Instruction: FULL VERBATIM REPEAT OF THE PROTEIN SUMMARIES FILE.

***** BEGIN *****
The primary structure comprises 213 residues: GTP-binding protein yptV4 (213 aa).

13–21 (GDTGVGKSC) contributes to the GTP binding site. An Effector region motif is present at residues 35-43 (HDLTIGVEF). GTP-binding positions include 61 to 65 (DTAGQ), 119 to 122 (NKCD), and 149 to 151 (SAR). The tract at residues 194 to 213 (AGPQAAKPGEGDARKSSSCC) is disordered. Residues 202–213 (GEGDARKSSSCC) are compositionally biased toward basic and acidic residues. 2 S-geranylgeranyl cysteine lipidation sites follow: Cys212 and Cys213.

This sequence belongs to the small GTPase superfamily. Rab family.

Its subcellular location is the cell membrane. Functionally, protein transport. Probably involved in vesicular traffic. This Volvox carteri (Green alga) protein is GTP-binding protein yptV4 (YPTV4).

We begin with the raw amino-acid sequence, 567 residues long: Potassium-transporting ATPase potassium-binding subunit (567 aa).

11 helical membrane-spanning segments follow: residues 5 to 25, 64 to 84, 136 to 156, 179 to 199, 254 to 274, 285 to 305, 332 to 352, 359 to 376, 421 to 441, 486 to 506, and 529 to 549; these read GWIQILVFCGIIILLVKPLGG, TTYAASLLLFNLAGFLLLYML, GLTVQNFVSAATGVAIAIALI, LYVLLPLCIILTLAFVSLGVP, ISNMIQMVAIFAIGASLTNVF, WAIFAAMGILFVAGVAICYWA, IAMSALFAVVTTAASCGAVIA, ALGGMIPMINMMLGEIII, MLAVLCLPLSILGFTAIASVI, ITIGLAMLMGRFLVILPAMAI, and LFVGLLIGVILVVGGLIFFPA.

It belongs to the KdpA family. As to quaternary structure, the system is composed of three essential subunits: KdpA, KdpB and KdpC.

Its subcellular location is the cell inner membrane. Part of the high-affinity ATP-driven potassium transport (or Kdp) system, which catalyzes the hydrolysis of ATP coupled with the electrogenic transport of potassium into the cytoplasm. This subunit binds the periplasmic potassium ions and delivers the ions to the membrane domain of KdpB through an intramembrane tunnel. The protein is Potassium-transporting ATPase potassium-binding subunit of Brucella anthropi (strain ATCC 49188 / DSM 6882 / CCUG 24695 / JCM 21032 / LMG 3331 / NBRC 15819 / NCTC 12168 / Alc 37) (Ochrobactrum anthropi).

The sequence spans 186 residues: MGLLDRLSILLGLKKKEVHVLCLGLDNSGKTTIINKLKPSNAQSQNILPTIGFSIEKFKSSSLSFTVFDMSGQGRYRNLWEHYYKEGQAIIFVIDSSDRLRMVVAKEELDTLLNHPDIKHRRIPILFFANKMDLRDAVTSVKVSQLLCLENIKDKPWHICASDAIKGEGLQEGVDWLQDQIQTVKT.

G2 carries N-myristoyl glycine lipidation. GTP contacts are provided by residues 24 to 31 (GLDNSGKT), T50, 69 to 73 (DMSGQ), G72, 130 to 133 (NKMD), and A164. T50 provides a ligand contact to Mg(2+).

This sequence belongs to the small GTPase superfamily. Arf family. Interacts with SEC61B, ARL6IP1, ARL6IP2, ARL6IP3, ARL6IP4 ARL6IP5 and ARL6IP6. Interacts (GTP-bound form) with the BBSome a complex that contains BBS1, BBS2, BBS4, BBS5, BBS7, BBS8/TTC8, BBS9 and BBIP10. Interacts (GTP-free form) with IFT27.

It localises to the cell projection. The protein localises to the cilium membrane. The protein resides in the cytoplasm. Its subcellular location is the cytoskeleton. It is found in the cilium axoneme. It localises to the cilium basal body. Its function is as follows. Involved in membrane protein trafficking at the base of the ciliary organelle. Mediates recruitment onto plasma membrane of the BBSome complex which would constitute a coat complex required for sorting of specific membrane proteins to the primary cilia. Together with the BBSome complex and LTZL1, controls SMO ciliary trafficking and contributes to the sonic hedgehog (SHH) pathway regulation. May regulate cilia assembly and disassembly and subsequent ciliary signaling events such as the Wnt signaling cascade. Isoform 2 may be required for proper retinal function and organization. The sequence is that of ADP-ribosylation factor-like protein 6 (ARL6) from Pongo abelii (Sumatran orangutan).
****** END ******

The primary structure comprises 213 residues: GTP-binding protein yptV4 (213 aa).

13–21 (GDTGVGKSC) contributes to the GTP binding site. An Effector region motif is present at residues 35-43 (HDLTIGVEF). GTP-binding positions include 61 to 65 (DTAGQ), 119 to 122 (NKCD), and 149 to 151 (SAR). The tract at residues 194 to 213 (AGPQAAKPGEGDARKSSSCC) is disordered. Residues 202–213 (GEGDARKSSSCC) are compositionally biased toward basic and acidic residues. 2 S-geranylgeranyl cysteine lipidation sites follow: Cys212 and Cys213.

This sequence belongs to the small GTPase superfamily. Rab family.

Its subcellular location is the cell membrane. Functionally, protein transport. Probably involved in vesicular traffic. This Volvox carteri (Green alga) protein is GTP-binding protein yptV4 (YPTV4).

We begin with the raw amino-acid sequence, 567 residues long: Potassium-transporting ATPase potassium-binding subunit (567 aa).

11 helical membrane-spanning segments follow: residues 5 to 25, 64 to 84, 136 to 156, 179 to 199, 254 to 274, 285 to 305, 332 to 352, 359 to 376, 421 to 441, 486 to 506, and 529 to 549; these read GWIQILVFCGIIILLVKPLGG, TTYAASLLLFNLAGFLLLYML, GLTVQNFVSAATGVAIAIALI, LYVLLPLCIILTLAFVSLGVP, ISNMIQMVAIFAIGASLTNVF, WAIFAAMGILFVAGVAICYWA, IAMSALFAVVTTAASCGAVIA, ALGGMIPMINMMLGEIII, MLAVLCLPLSILGFTAIASVI, ITIGLAMLMGRFLVILPAMAI, and LFVGLLIGVILVVGGLIFFPA.

It belongs to the KdpA family. As to quaternary structure, the system is composed of three essential subunits: KdpA, KdpB and KdpC.

Its subcellular location is the cell inner membrane. Part of the high-affinity ATP-driven potassium transport (or Kdp) system, which catalyzes the hydrolysis of ATP coupled with the electrogenic transport of potassium into the cytoplasm. This subunit binds the periplasmic potassium ions and delivers the ions to the membrane domain of KdpB through an intramembrane tunnel. The protein is Potassium-transporting ATPase potassium-binding subunit of Brucella anthropi (strain ATCC 49188 / DSM 6882 / CCUG 24695 / JCM 21032 / LMG 3331 / NBRC 15819 / NCTC 12168 / Alc 37) (Ochrobactrum anthropi).

The sequence spans 186 residues: MGLLDRLSILLGLKKKEVHVLCLGLDNSGKTTIINKLKPSNAQSQNILPTIGFSIEKFKSSSLSFTVFDMSGQGRYRNLWEHYYKEGQAIIFVIDSSDRLRMVVAKEELDTLLNHPDIKHRRIPILFFANKMDLRDAVTSVKVSQLLCLENIKDKPWHICASDAIKGEGLQEGVDWLQDQIQTVKT.

G2 carries N-myristoyl glycine lipidation. GTP contacts are provided by residues 24 to 31 (GLDNSGKT), T50, 69 to 73 (DMSGQ), G72, 130 to 133 (NKMD), and A164. T50 provides a ligand contact to Mg(2+).

This sequence belongs to the small GTPase superfamily. Arf family. Interacts with SEC61B, ARL6IP1, ARL6IP2, ARL6IP3, ARL6IP4 ARL6IP5 and ARL6IP6. Interacts (GTP-bound form) with the BBSome a complex that contains BBS1, BBS2, BBS4, BBS5, BBS7, BBS8/TTC8, BBS9 and BBIP10. Interacts (GTP-free form) with IFT27.

It localises to the cell projection. The protein localises to the cilium membrane. The protein resides in the cytoplasm. Its subcellular location is the cytoskeleton. It is found in the cilium axoneme. It localises to the cilium basal body. Its function is as follows. Involved in membrane protein trafficking at the base of the ciliary organelle. Mediates recruitment onto plasma membrane of the BBSome complex which would constitute a coat complex required for sorting of specific membrane proteins to the primary cilia. Together with the BBSome complex and LTZL1, controls SMO ciliary trafficking and contributes to the sonic hedgehog (SHH) pathway regulation. May regulate cilia assembly and disassembly and subsequent ciliary signaling events such as the Wnt signaling cascade. Isoform 2 may be required for proper retinal function and organization. The sequence is that of ADP-ribosylation factor-like protein 6 (ARL6) from Pongo abelii (Sumatran orangutan).